Q&A with Roger Thomas
In the forthcoming edition of eSociety, SBID talks to Roger Thomas, Executive Vice President of Design for Wynn Design & Development and Principal of the Roger Thomas Collection about his inspiration and approach to creating authentic, magical spaces.
Roger Thomas began his design career working on interiors for banks and financial institutions. In 1980 he collaborated on a luxury Las Vegas casino and resort hotel with Steve Wynn, CEO of Wynn Resorts, and since then has designed some of the world’s most prestigious casino hotels including the Bellagio, Wynn Las Vegas and the Wynn Palace Cotai in Macau.
You started out designing financial institutions, was it a huge leap to move into hotels?
When I was designing financial institutions I was trying to convey a sense of security, of solidity, of forever-ness. I was creating comfortable ways for people use spaces, so they would have the right path of travel to do the tasks they need to do. In those days, [banking] was all about offering personal services rather than electronic systems so I learned how to create ways to have everything where people needed it to create more efficient personal services. I also had to create spaces that looked and felt secure without looking like a jail! I was using art and colour to make places feel lively and attractive while at the same time conveying security.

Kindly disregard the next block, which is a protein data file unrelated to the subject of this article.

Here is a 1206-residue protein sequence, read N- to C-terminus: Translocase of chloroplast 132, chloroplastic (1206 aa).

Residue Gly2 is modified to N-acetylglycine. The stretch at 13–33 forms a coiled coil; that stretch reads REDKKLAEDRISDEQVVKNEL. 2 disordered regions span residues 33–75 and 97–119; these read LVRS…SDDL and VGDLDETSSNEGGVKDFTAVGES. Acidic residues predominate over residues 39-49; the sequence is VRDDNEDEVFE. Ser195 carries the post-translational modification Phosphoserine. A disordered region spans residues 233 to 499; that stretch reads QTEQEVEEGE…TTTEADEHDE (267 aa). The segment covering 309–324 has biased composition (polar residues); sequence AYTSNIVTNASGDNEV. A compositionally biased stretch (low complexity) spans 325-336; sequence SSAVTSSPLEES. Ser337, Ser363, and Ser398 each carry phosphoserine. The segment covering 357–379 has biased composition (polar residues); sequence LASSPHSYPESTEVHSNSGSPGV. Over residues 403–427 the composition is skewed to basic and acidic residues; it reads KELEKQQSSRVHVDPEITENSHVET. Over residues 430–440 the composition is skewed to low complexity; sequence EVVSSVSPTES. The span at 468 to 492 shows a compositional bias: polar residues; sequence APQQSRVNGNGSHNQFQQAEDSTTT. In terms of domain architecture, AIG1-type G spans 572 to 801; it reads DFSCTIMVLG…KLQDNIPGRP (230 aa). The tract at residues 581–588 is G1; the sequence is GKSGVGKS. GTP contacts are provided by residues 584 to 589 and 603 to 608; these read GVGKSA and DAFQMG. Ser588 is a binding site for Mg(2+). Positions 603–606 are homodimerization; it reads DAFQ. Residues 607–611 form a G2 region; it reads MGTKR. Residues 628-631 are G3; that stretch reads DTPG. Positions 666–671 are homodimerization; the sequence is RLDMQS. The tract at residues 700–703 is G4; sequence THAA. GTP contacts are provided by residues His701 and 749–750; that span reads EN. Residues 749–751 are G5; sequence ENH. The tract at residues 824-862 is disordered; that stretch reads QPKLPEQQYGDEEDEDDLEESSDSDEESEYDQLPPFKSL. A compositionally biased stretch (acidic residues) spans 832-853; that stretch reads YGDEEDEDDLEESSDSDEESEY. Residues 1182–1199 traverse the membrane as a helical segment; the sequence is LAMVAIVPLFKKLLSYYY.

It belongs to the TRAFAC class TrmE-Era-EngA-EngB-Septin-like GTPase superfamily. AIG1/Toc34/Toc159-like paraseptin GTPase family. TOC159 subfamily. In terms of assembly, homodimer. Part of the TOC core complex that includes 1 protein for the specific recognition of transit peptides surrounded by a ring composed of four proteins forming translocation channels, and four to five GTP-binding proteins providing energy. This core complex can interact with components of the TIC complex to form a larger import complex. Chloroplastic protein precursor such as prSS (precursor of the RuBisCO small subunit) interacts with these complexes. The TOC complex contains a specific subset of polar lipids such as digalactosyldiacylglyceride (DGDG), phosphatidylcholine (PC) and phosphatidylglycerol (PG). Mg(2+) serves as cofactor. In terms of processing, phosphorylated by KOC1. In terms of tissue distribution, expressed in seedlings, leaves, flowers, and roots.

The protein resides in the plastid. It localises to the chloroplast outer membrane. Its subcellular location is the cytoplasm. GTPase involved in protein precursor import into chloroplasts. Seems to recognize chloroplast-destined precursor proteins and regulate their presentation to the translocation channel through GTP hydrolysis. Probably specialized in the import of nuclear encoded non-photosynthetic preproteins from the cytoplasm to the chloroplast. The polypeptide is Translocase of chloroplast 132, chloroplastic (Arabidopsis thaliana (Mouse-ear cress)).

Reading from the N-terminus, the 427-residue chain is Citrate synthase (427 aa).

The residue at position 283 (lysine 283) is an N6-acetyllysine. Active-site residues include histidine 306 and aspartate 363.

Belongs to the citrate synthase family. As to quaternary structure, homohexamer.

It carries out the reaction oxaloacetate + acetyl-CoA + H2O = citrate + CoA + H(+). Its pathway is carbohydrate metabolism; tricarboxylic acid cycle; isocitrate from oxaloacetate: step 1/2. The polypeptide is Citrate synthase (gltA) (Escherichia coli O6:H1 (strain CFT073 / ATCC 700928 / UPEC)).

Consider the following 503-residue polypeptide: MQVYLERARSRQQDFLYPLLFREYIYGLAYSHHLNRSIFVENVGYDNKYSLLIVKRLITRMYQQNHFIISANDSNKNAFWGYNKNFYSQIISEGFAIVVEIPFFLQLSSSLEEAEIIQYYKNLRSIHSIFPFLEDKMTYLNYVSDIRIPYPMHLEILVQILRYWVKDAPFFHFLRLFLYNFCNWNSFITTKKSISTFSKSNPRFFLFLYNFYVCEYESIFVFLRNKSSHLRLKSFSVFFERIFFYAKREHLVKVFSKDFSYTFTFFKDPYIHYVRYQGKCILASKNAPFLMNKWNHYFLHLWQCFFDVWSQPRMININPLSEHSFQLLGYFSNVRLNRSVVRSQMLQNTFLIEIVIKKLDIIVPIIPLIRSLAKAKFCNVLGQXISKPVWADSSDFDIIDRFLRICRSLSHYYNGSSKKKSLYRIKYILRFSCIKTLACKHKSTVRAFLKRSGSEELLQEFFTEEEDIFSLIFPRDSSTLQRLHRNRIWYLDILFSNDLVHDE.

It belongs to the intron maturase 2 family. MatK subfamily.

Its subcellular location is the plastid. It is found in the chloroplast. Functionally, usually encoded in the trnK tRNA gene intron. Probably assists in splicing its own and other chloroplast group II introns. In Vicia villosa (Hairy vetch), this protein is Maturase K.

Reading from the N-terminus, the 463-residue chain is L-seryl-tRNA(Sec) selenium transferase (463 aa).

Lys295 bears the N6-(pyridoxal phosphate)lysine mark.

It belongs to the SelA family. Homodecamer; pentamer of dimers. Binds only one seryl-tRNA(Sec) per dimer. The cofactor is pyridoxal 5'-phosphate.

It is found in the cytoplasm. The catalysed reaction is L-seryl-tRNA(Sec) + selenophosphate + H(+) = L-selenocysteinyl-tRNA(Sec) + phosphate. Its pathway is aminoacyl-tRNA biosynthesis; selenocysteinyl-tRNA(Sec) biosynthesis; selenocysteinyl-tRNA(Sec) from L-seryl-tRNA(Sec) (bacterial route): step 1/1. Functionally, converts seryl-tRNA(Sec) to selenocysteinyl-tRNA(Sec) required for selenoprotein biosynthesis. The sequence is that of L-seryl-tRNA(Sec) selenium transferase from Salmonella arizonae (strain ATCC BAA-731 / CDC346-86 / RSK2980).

When I moved to hospitality it was different, especially with resort hotels where you want guests to feel as though they are away but, at the same time, feel like they are in their own personal pied-à-terre. I wanted to create places that are comfortable and, instead of creating a sense of security and solidity, it was about evoking drama, surprise, humour and magic; those are the things that make us feel more excited about our ‘away time’. I still think about what I can do to ensure that everything is convenient and effortless, not only for the guests but also for my staff. When it’s simpler for the staff, they have more time to get to know the guests and understand their needs. I think of it as choreography for a ballet.
The New Yorker said of you that you do the opposite of what’s usual. Would you agree?
I think it’s more due to my DNA than through any direct intention. I never want to do what’s been done before; I want to create something unique. Originally I was unaware that there were rules for casino design, so the fact I broke every rule was unintentional. What I did to make the casino exciting, beautiful and comfortable just happened to be the opposite of what had been written down as the rule.
When Wynn Resorts opened the Bellagio in Las Vegas, why was it seen as a landmark in casino hotel design?
I think the Bellagio brought 100 percent authenticity to Las Vegas casino design. Steve Wynn was willing to let me create authentic experiences and we invested in everything: real mahogany, real gold leaf, real silk…
At Wynn we have chandeliers over our gaming tables; the other casinos don’t because you have to prove to the Gaming Commission that your chandeliers do not interfere with the security cameras. To do this we built a full-scale model of the casino and it took 2.5 years and quarter of a million dollars in development.